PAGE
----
Thanks for sharing and Happy New Year to you and your loved ones from us at @ComMetrics:twitter 

  • http://ashshepherd.com Ash Shepherd

    Very comprehensive breakdown of your methodology and scoring system.  What I appreciate the most is that while you go into great detail and give solid examples of the work you do, others can also gain a top level understanding of what elements have what sort of impact on the “footprint”.

    Very exciting work you are doing here.

    • http://info.cytrap.eu/articles/social-media-marketing-fur-den-kmu Urs E. Gattiker

      Dear @ash_shepherd:disqus 

      Thanks so much for stopping by and taking the time to have a look at this material.  Of course, I appreciate your feedback very much and I hope that we continue to provide you with useful material.

      What I am really curious about is also to receive suggestions on how we can improve this with a comment or using e-mail such as info at CyTRAP.eu  where I will surely get it :-)

      I appreciate your feedback and wish you a Happy New Year!  Ciao @WebUrs:disqus 

  • http://twitter.com/kdietz Karen Dietz

    Fascinating work here Urs. So sorry it took me so long to review this.  I really like your algorithms and definitely think they can be helpful. Of course with the story element, what you are doing is simply counting if/how many images are present in support of the text, correct? From what I have been reading, yes — 3 visual images linked together in a way that makes sense (tells a visual story) is optimal.  Your algorithms focusing on 2-3 photos, or the mix of video/photos works great for me.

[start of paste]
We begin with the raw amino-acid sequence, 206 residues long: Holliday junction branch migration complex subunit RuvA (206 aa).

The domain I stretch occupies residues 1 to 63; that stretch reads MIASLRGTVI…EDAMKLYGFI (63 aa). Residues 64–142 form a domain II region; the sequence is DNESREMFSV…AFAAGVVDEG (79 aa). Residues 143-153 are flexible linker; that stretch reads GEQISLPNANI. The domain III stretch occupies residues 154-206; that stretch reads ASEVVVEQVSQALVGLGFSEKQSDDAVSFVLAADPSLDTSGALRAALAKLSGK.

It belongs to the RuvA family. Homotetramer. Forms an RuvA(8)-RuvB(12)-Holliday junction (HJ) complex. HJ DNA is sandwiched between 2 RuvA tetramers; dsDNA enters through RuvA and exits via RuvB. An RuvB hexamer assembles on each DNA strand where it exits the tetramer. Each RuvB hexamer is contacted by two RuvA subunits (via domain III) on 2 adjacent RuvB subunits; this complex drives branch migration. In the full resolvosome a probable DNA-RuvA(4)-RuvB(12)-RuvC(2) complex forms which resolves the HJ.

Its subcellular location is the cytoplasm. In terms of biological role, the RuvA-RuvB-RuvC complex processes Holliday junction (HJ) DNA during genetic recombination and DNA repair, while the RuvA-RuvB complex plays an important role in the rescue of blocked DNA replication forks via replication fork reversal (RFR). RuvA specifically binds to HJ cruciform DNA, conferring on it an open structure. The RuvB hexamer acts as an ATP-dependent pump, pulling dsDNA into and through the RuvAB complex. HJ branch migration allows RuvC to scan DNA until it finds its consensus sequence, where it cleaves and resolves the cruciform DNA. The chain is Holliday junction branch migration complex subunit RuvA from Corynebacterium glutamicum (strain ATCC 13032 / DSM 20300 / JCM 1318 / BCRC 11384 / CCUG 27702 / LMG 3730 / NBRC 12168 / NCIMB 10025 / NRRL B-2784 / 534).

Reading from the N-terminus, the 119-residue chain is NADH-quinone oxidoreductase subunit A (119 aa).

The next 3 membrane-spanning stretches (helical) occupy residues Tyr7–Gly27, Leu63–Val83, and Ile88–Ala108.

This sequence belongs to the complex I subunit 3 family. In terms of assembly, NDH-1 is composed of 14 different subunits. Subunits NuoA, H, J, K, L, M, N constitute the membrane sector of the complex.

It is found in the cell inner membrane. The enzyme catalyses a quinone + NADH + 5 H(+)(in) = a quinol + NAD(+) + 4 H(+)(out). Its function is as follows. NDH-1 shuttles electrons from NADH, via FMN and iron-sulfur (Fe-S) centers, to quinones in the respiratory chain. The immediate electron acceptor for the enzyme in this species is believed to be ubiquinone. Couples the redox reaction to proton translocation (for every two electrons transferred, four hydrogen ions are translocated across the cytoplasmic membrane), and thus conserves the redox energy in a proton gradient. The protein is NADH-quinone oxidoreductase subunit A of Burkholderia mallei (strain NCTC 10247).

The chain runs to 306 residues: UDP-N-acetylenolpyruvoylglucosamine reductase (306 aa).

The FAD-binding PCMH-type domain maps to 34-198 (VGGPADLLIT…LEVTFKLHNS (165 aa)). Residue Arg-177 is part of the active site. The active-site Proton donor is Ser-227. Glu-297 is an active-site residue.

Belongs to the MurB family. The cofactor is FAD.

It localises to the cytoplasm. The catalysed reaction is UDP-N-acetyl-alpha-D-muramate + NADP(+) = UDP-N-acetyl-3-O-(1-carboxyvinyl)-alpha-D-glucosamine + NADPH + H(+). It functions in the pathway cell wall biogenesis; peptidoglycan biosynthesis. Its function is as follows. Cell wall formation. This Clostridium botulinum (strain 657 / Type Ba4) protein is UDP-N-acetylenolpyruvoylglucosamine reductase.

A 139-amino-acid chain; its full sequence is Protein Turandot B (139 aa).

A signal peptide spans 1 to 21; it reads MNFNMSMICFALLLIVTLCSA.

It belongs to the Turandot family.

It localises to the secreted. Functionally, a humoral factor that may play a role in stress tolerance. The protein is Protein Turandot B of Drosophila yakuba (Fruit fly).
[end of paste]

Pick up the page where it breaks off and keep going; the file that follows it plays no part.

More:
Now the real tough piece to measure would be on the quality of the ‘story’ that’s on the website. As you know, not all photos, photo essays, or videos turn into conversions because they end up being poorly told stories. Same with the text.  But what I like about what you are doing is that by giving a score based on your algorithms, you are indicating that with a low score, your stories obviously are not working like they should. So back to the drawing board!

    I think you are really onto something here.  I would love for you to share more examples as you collect them. Many thanks for this piece of work. I’m excited about it.

    • http://howto.commetrics.com/bang/storytelling/ Urs E. Gattiker

      @twitter-11253892:disqus  Thanks so much for your feedback.  I really appreciate it.
      I have done a bit of thinking to figure out what I can do here.

      1st. You are right I am still trying to get my handle on this and our team has thrown out a few definitions and attempts of clarifying things from my end. 

      The index does more than just count pictures and images although that is part of it.  It also addresses the screen and glean score that I borrowed some ideas from Jakob Nielsen on this.  It looks at bold text, italic text, paragraphs considering the Weibull distribution to figure it out as explained above.
      Basically, if you cannot get my attention in the first section, you may possibly not go on and read a bit….  (see my yellow highlighted summary agove)
      Therefore, most people leave within the first 5 seconds.  

      Beyond storytelling
      We have another index that addresses the language – difficulty, etc. being used to get your story across here:
      ====>  ComMetrics Mnemonic Score 

      Thanks Karen for answering.  Urs @ComMetrics:twitter